Friday, August 14, 2009

How I got my first computer

I can never forget a small piece of card with punched holes, almost like a bit of Braille that my friend got back as a souvenir for me from a Defence establishment at Kanpur. In those days only big offices and Government departments had computers - big, bulky machines that hummed and hawed in cold airconditioned rooms, designated as out of bounds for "unauthorised personnel" and access to which was closely monitored.

How different things are today when almost every Tom, Dick and Harry has one.

I remember the first time ever that I got a computer, it was purely by accident. I was actually looking at writing my great novel and wanted an electric typewriter. My first electric typewriter was a cute little Brother that had a small display unit where I could read about 20 words at a time. When I wanted to upgrade to a model that would let me read at least a paragraph at a time, the salesman suggested I go in for a PC or Personal Computer.

"What do you want a computer for?" I remember my five year old niece from America asking me in her nasal drawl.

"To write a book, " I replied defensively.

" Duh -uh , " she went in her American way and rolled her eyes the way she'd seen her mother do.

Knowing that this little twit had her own computer made me even more determined to get one!At that time I didn't know what a computer really was, and tried to sound knowledgeable when I went to a shop even though I thought Apple was a fruit and IBM a ballistic missile! But when my computer guy told me that he could make one specially for me, I began to get a bit interested. Wow! This was like getting a dress tailor made, something I could understand.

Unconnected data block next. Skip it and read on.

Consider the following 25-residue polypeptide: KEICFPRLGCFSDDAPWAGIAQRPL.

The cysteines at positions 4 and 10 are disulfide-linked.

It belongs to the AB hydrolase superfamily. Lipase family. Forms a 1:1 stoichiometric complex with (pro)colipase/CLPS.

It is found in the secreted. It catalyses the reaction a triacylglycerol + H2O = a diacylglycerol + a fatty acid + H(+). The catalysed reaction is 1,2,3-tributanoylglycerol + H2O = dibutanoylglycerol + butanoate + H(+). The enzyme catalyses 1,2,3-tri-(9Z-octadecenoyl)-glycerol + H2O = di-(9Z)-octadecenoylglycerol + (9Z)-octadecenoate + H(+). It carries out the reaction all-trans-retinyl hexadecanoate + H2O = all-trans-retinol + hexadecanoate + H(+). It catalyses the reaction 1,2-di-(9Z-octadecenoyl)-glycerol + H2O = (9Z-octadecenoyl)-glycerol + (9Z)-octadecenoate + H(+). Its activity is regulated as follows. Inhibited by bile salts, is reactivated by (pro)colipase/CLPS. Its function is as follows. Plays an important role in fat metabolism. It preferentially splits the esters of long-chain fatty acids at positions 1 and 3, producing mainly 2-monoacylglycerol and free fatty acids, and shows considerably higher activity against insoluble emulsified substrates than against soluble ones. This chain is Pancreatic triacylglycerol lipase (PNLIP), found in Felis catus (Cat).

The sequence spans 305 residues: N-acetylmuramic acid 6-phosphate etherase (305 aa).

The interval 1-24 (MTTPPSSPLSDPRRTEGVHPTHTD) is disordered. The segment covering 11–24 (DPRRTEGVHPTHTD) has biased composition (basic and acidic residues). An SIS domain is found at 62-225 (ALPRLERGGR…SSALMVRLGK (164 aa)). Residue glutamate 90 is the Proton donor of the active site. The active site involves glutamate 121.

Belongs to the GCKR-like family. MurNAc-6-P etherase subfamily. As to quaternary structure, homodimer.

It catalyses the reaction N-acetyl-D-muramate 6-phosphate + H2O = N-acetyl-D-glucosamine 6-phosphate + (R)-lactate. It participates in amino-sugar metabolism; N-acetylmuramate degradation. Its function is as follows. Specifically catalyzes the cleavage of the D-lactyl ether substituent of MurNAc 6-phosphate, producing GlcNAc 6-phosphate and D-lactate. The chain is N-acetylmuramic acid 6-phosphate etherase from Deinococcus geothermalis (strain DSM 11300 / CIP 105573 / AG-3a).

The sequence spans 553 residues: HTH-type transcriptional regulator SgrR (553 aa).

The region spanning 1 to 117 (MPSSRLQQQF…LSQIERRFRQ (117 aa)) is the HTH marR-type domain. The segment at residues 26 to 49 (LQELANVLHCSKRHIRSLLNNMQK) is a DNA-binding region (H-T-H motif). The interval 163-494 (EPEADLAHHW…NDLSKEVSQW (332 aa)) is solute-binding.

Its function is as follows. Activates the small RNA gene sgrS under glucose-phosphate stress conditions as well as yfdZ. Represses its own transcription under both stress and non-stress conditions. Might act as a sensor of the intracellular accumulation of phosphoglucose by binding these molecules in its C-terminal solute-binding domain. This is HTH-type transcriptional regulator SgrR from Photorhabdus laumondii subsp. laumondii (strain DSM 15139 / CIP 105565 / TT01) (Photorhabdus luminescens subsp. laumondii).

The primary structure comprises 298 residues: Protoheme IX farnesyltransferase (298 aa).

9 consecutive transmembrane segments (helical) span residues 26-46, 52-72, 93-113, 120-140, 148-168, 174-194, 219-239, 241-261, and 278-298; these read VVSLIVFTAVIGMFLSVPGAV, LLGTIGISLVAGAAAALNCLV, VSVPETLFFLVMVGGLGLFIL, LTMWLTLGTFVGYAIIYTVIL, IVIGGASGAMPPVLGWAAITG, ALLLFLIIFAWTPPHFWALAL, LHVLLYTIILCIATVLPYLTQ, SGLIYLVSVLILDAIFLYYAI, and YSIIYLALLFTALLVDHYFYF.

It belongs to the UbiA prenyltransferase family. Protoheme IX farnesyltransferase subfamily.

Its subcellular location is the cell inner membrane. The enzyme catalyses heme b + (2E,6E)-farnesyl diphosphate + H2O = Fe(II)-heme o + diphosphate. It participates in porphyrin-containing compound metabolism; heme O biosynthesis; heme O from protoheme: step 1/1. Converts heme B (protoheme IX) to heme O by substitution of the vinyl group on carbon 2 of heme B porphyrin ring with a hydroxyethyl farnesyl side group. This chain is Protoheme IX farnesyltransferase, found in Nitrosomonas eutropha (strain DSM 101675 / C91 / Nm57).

"Madam," he told me, " see, you can get the best mother board, the best monitor, the best tower, the best hard dick ( yes, it's true all computer guys call them hard dicks) and then you get the best computer!"

Of course when I told my Dutch friend who was a computer geek and was doubling up as my unofficial consultant ( second opinion) about this, he laughed his head off : Listen he told me, if you get the machine of a Mercedes, the body of an Alpha Romeo, the tyres from Michelin what kind of a car would you get? I'm telling you, go for a regular company piece from a reputed company. Decide what features matter to you and go ahead and buy it.

What stupid advice, I thought. I didn't even really want a computer. I just wanted an electric typewriter!

Nonetheless, I decided to go ahead with the assembled piece and when it was delivered home, we didn't even know how to put it on. For the first few hours we just gaped at it in wonderment, hoping it would start on its own. Finally, when nothing happened, I pressed the round knob in and watched the screen light up. Then, I was stuck. I called up a teen aged nephew and went through the drill of what to do next running from the phone in the next room to the computer on my desk. ( This was in the days before the mobile / cordless phone).

All this running between phone and computer left me pretty exhausted and I realised that key to operating a computer is a teen aged boy. Somehow these young and reckless people are born with the knowledge of what to do when the screen goes blank, when the computer gets infected with a virus and above all who to call and from where to buy which part !

I also finally understood what Indian mothers meant when they lovingly referred to their sons as being into computers. It is no wonder then that so many Indians went into software and developed all kinds of wonderful stuff that made them tons of money in the Silicon Valley Boom like Amay did( P.48).

1 comment:

  1. Very interesting story! I noticed you linked up on my site, did you want to plan your weekend/ blitz this way? Or was linking up an accident?


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